Is there still a PPE shortage from the first wave?

Yes. It’s why we’re still here. Our PPE Shortage Index is following trends in these shortages, based on requests that our organization has received from all 50 states. Again, from the New York Times: 

“Although the dire shortages of medical gear have eased since the early months of the pandemic, nursing homes, hospitals chains and doctors in private practice say they are still struggling to obtain the masks and gowns that can shield workers and patients from infection. Health experts fear a rise in coronavirus infections this fall and the return of seasonal flu could intensify demands for personal protective equipment, or P.P.E., most of which is produced in China.”

How much PPE do healthcare workers need?

Last May, Megan Ranney testified before the Select Subcommittee on the Coronavirus, to offer expertise as an emergency physician at the Brown University Hospital system in Rhode Island. During her testimony, she described how her hospital rapidly ran out of protective equipment:

“…we had done our best to build up our pre-existing stores of masks and gowns. However, by mid-March, as sick patients poured into our doors, our PPE ‘burn rate’ had gone through the roof and the supply chain had dried up. In normal times, we would dispose of our PPE — our gowns, gloves, masks, and so on — in between each potentially infectious patient, to keep ourselves and our patients safe. As our ERs and ICUs filled with patients, however, this meant that the average doctor or nurse would go through 40 or more masks in a day.”

By Dr. Ranney’s estimate, frontline healthcare workers needed at least 40 masks per day. But according to reports from around the country, clinicians were advised to reuse their PPE until it broke or became visibly dirty.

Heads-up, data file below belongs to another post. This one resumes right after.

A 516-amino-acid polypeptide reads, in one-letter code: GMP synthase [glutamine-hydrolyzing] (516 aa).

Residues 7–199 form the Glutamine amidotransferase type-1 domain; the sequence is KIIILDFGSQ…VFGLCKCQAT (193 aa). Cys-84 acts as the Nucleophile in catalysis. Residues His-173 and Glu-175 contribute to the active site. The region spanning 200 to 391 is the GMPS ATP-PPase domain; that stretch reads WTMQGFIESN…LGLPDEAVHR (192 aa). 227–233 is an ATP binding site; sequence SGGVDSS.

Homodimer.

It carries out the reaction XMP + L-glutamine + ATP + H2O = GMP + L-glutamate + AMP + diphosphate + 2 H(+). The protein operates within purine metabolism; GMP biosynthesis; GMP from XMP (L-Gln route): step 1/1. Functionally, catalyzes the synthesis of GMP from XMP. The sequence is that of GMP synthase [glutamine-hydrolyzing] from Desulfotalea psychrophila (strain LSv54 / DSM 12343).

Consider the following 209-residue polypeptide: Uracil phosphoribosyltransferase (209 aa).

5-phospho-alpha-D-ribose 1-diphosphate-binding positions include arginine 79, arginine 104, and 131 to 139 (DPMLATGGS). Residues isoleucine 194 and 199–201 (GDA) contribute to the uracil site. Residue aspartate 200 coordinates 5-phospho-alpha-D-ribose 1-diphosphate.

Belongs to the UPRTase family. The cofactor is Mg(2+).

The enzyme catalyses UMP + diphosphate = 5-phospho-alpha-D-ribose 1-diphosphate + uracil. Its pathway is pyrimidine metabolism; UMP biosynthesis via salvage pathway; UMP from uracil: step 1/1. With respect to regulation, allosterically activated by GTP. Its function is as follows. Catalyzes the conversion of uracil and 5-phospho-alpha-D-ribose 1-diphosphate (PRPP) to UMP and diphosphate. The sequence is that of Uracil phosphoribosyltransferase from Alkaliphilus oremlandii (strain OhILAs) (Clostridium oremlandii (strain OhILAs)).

Leaders are now looking at plans to build up state and national PPE stockpiles to last up to 90 days. But if the next pandemic is managed like the current one, 90 days won’t cover it. In order to avoid shortages like this in the future, we have to build up our state and national PPE stockpiles: another good opportunity to use the DPA. 

What happens when a hospital runs out of PPE?

When masks ran out at Dr. Ranney’s hospital, she and her colleagues were told to use bandannas, which don’t actually protect them against coronavirus. The National Nurses Union estimates that over 1,700 healthcare workers have died of COVID-19

PPE shortages also resulted in difficult decisions about patient care. Again, from Dr. Ranney’s congressional testimony:

“Overnight, our emergency department was full of really, really sick patients for whom we had few treatments. Our patients were alone: no visitors were allowed. We healthcare workers were scared, both of getting sick ourselves and of failing our patients. Because of shortages of PPE, we couldn’t sit at the bedside and hold their hands. Because of lack of scientific knowledge and lack of supplies, we often couldn’t save them.”

And it’s not only hospitals that are affected by these shortages. Without enough PPE, other clinicians simply can’t work, which means that other important procedures, such as cancer screenings or other important exams, are off the table until the clinic obtains enough PPE. 

What can we do?

There’s still time to use the DPA to get ahead of another crisis. Call your representatives and demand that the DPA be used to ramp up production of PPE. You can also donate to Get Us PPE, so that we can keep fulfilling requests from healthcare workers and providing donated PPE to those most in need. We also use your donations to fund local PPE makers, so that they can get supplies to essential workers in their community fast. 

Help Makers Produce More PPE